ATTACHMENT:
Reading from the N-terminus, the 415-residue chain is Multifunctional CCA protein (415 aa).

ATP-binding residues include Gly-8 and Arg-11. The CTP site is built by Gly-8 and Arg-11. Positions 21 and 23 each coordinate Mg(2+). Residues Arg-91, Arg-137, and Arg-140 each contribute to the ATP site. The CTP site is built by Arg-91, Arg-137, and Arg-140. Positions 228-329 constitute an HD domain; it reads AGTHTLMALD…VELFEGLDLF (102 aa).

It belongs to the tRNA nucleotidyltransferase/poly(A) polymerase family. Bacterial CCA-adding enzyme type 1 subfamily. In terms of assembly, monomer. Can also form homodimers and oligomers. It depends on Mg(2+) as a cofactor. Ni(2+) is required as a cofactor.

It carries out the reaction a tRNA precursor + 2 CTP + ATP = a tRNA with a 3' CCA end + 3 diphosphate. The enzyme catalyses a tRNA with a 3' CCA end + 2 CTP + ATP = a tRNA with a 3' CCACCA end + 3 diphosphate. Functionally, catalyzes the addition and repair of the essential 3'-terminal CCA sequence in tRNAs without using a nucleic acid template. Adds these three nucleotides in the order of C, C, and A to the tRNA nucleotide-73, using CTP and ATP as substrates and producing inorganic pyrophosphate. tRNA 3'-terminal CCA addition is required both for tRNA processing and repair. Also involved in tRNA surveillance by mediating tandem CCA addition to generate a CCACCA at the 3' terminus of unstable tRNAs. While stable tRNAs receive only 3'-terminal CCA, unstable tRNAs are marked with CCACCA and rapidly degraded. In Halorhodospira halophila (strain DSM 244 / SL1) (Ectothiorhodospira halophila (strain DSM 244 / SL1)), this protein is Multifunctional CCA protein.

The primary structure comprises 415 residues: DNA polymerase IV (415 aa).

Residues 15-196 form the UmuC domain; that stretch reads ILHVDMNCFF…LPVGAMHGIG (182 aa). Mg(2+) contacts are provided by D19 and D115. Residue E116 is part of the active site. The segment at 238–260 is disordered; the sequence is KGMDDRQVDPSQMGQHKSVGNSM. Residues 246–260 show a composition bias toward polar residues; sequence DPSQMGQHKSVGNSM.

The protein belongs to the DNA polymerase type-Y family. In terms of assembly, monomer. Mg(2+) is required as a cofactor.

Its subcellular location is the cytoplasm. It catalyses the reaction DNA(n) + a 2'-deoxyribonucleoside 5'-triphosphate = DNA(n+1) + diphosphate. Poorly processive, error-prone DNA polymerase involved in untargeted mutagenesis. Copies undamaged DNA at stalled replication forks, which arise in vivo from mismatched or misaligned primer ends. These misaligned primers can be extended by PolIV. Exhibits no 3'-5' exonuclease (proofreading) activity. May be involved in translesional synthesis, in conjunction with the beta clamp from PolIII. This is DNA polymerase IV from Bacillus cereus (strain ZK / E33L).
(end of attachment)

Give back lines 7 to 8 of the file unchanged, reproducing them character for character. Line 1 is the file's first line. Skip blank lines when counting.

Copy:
The protein belongs to the DNA polymerase type-Y family. In terms of assembly, monomer. Mg(2+) is required as a cofactor.

Its subcellular location is the cytoplasm. It catalyses the reaction DNA(n) + a 2'-deoxyribonucleoside 5'-triphosphate = DNA(n+1) + diphosphate. Poorly processive, error-prone DNA polymerase involved in untargeted mutagenesis. Copies undamaged DNA at stalled replication forks, which arise in vivo from mismatched or misaligned primer ends. These misaligned primers can be extended by PolIV. Exhibits no 3'-5' exonuclease (proofreading) activity. May be involved in translesional synthesis, in conjunction with the beta clamp from PolIII. This is DNA polymerase IV from Bacillus cereus (strain ZK / E33L).